Auditors rap district: Auditors who were monitoring the implementation of a new business software system for the Manatee County School District say they got little cooperation from school officials and their requests for more staff to oversee the project were ignored, according to a report compiled by the district’s internal auditor. The $10 million project ballooned in price to $20 million, was delivered late and is still causing problems. Sarasota Herald-Tribune.

Contract negotiations: The Lake County School Board approves a contract with teachers that provides them with raises of at least $1,200 a year as long as they are judged as “effective.” Daily Commercial. Pasco County Superintendent Kurt Browning is surveying teachers to gauge their interest in a deal that would raise their pay in return for a longer school day. School board members have expressed skepticism about the idea, and teachers union officials say the feedback they’re getting has been negative. Gradebook.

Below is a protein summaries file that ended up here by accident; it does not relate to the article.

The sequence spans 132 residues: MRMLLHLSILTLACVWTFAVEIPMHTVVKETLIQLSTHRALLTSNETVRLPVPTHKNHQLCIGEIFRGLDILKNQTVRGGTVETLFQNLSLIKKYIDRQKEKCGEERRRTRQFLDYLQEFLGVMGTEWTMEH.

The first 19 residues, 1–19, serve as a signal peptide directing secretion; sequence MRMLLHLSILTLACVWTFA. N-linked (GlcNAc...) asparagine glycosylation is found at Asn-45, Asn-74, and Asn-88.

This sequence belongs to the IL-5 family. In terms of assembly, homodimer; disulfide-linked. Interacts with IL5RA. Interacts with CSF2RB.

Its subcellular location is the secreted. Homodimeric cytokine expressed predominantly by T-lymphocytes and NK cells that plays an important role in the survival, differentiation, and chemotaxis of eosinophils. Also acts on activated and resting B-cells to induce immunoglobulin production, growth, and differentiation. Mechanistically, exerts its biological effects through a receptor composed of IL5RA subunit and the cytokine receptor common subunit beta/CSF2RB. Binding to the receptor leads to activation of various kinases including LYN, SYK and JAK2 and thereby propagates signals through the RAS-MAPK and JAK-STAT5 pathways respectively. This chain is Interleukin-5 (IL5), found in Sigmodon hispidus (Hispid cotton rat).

Charter teacher shortages: Charter schools around the state, like traditional public school districts, are struggling to find qualified teachers and retain them, say officials from those schools. Low pay, fewer people entering the profession and difficulty passing certification tests are thinning an already diminished pool of candidates. redefinED.

Education and politics: Florida Senate candidates release campaign ads that focus on education. Incumbent Democratic Sen. Bill Nelson’s hits Republican Gov. Rick Scott for spending cuts: “Less money for teachers, less money for students. When it comes to public education, Rick Scott failed our kids.” Scott’s touts “how Florida’s incredible economic turnaround under Gov. Scott has led to unprecedented achievement and funding for education in Florida.” Orlando Sentinel. Capitolist.

Dual enrollment: First semester freshman English is the college course most taken by dual-enrollment Florida high school students, according to the state Department of Education. About an eighth of the 180,000 or so dual-enrollment students take that course. Bridge to Tomorrow.